Racing, however, is still playing a role in Johnson’s life. He was a last lap addition, but Johnson is one of several NASCAR superstars partaking in the iRacing Pro Invitational, which has moved the competition to a virtual, simulated setting. Drivers can still partake in exciting racing, while maintaining social distancing policies that will potentially allow the circuit to return to real asphalt.

Johnson isn’t as experienced as some of his racing brethren. Garrett Smithley, for example, told ESNY earlier this week that he’s been partaking in iRacing for over a decade. That inexperience was on display when he set off a big wreck during the Dixie Vodka 150 event at virtual Homestead-Miami Speedway.

But Johnson mentioned he’s getting better in a self-assessment. He told the media that he’s worked with the accessory apps to iRacing to better get a hang of the virtual events.

“Playing the game is certainly challenging on its own, but I had no idea the rest of it that went into it,” he said. “That’s really what rocked my world in week one, and even into week two. It was literally five or six days a week, four to five hours a day, just trying to figure it all out and get it set-up.”

Despite the ongoing process of adaptation, Johnson was drawn to the idea that iRacing could provide a relative sense of normalcy to the American sports fan. Races still air on Sundays and consumers have taken a liking with viewership hovering in the seven-digit range.

“It feels great. It’s nice to also have a purpose,” Johnson said. “To see the viewership numbers and understand how much fun the fans are having watching it, it has motivated me and has me highly interested to keep it going. As we look around and see other sports try to figure out how to virtually offer something for their fans, we were one of the first if not the first, to do it and do it well and break all kinds of records in the process. So, hats off to everybody to pull it through and our partners on the television-side to allow this to happen.”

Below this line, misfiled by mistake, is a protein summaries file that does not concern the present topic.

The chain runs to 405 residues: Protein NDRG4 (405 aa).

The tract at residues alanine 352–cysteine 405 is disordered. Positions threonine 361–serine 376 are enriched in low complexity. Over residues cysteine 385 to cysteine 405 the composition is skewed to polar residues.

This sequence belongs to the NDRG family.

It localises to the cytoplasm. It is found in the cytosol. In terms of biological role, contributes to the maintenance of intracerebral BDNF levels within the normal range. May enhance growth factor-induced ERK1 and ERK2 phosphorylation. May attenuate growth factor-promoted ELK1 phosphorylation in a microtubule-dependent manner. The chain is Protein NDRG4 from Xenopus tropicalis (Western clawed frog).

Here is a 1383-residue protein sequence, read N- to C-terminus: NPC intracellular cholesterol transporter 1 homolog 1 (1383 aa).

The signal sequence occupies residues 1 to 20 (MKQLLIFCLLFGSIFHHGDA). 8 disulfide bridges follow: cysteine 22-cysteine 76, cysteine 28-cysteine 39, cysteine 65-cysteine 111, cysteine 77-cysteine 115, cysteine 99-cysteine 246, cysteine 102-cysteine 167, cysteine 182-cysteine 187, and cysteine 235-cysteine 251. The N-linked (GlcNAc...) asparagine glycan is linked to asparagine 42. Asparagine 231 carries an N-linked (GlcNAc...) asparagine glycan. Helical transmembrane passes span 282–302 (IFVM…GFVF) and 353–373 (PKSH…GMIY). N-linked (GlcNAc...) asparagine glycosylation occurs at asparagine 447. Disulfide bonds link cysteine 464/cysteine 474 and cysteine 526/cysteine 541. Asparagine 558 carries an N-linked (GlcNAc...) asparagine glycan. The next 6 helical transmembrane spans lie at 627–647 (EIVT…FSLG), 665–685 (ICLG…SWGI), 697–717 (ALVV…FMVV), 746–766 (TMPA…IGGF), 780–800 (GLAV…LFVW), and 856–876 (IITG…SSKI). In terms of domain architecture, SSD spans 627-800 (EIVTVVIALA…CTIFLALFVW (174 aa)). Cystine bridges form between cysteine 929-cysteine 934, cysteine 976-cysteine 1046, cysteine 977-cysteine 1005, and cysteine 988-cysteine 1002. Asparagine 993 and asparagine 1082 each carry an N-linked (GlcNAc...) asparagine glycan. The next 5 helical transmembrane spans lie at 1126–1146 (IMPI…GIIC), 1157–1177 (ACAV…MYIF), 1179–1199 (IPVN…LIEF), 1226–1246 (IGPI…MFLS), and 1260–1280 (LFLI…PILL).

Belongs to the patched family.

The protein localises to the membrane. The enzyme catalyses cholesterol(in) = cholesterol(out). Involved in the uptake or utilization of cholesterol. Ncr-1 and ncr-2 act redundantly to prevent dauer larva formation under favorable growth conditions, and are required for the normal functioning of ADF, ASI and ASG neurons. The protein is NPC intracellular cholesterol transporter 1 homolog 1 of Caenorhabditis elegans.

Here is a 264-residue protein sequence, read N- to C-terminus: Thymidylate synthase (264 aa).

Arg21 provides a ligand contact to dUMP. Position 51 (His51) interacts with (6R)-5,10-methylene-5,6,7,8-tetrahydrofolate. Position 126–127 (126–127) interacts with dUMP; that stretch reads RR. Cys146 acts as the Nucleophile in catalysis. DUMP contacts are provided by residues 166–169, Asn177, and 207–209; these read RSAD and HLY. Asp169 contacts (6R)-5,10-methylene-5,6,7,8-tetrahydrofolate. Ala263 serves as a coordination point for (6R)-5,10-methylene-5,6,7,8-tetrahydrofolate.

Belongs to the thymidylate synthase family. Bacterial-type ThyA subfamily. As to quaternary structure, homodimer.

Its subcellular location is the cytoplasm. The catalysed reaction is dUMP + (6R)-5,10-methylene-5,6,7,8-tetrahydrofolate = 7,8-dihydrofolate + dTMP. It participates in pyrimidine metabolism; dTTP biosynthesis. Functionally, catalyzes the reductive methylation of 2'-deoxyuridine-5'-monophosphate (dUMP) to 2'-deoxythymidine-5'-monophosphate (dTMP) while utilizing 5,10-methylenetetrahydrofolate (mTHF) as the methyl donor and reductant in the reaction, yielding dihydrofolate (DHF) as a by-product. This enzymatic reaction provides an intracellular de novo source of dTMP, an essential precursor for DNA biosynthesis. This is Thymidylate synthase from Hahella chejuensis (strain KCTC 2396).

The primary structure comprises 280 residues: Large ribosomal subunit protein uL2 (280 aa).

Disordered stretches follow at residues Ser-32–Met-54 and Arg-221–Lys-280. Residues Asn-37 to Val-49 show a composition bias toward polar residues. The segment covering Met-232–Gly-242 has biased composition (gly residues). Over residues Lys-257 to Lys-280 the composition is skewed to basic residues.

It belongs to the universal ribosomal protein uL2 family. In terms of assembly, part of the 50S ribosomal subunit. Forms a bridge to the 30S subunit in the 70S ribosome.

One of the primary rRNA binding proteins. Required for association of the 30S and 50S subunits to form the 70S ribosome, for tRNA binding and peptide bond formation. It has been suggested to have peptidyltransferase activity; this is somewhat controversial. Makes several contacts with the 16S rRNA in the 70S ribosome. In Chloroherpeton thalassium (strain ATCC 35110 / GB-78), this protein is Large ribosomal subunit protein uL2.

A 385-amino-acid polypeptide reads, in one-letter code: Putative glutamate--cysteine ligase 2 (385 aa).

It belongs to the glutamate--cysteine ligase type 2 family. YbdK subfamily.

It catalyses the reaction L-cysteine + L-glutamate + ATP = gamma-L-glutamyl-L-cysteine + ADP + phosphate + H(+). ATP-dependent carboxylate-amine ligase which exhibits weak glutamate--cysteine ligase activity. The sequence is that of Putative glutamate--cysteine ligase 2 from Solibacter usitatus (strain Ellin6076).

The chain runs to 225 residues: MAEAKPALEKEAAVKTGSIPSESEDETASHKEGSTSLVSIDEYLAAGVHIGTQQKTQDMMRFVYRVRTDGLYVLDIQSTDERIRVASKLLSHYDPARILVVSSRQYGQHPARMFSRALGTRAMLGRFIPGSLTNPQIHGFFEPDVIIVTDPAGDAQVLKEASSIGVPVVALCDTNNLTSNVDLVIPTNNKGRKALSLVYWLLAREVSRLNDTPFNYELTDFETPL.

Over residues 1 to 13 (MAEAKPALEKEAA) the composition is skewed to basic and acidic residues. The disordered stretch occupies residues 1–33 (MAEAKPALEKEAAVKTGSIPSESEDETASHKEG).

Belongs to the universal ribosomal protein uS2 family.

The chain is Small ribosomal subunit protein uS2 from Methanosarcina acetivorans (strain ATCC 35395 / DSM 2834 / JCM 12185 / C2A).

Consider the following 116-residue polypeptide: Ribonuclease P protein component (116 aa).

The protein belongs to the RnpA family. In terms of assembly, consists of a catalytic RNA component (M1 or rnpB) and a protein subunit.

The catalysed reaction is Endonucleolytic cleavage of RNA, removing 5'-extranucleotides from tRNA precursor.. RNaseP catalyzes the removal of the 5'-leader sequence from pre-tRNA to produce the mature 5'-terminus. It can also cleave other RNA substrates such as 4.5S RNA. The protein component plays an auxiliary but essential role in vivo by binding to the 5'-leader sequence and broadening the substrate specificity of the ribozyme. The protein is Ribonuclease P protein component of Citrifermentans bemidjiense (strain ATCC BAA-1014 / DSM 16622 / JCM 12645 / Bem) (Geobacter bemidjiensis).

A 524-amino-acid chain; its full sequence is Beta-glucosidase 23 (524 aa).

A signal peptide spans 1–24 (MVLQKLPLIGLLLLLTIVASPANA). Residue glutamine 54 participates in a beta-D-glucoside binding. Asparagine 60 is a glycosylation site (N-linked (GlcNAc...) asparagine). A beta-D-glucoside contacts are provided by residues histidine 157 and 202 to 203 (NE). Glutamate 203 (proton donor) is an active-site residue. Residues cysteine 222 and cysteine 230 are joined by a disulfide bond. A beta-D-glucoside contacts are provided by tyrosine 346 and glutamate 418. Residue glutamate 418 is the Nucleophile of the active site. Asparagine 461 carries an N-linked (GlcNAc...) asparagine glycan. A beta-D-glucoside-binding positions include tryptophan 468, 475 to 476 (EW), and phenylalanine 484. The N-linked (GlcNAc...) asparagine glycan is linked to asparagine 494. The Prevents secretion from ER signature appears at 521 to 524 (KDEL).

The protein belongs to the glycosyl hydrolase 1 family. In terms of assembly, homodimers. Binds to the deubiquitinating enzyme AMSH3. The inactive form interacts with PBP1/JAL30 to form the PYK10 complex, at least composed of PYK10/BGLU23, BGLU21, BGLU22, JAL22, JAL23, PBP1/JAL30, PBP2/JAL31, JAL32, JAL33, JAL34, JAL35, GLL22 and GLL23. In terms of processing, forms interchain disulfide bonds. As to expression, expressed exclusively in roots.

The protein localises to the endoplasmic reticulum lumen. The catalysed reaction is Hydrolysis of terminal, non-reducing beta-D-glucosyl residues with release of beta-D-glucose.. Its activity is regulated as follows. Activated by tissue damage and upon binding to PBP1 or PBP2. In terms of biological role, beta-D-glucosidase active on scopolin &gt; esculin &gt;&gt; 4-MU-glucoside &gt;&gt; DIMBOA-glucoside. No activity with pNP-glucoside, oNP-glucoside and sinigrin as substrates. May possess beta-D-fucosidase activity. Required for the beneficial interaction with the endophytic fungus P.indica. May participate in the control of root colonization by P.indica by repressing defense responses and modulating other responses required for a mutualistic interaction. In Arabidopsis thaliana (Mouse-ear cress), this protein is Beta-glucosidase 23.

So impressed has Johnson been by the pixelated excitement, he has also returned to the simulator for several IndyCar iRacing events.

Johnson also spoke about how participation helps him on a personal level. Routine has worked its way back into his life after a period where Johnson admitted he went “stir-crazy” when the delays first came.

But a common theme in Johnson’s quotes was his remorse toward the fans.

Local reporters from several parts of the country asked Johnson about the local connections and memories made at several tracks (i.e. Kansas Speedway and Pocono Raceway). The decisions regarding the remainder of his full-time career have yet to be made, but he seems to have made at least a bit of peace if this is truly the end.

He was, however, a bit upset that some fans may never see him drive the No. 48 Chevrolet in person again, though acknowledging that they each have bigger concerns in these trying times.

“I feel more for the fans that wanted to see me at their track and experience that and have it,” he said. “I know where I am and I’m very content and fulfilled with the career I’ve had. Sure, I want to be on track. Sure, I want to go to these places a final time. (But) I feel more for the fans that aren’t having that opportunity right now that I long for myself to experience it and to be there, if that makes any sense.”

“That’s only a small piece in the grand scheme of things when you look at all the individuals that are affected by the Coronavirus and the families that have been affected, and the economy, and businesses and business owners. This is way bigger than me and way bigger than what was going to be my final time at these tracks. So, that stuff hasn’t really even crossed my mind, honestly, is why I bring it up.”

Johnson is prepared to run races sans spectators, but only when the time is right. He offered the expansive NASCAR fanbase a message of hope in some of his final remarks.

“We’re all in this together. Let’s do our part. I think the sooner we can control the curve and push things down, the sooner we can find out whatever our new norm is.”

The eNASCAR iRacing Pro Invitaional Series returns to action on April 19 at virtual Richmond International Raceway.

Geoff Magliocchetti is on Twitter @GeoffJMags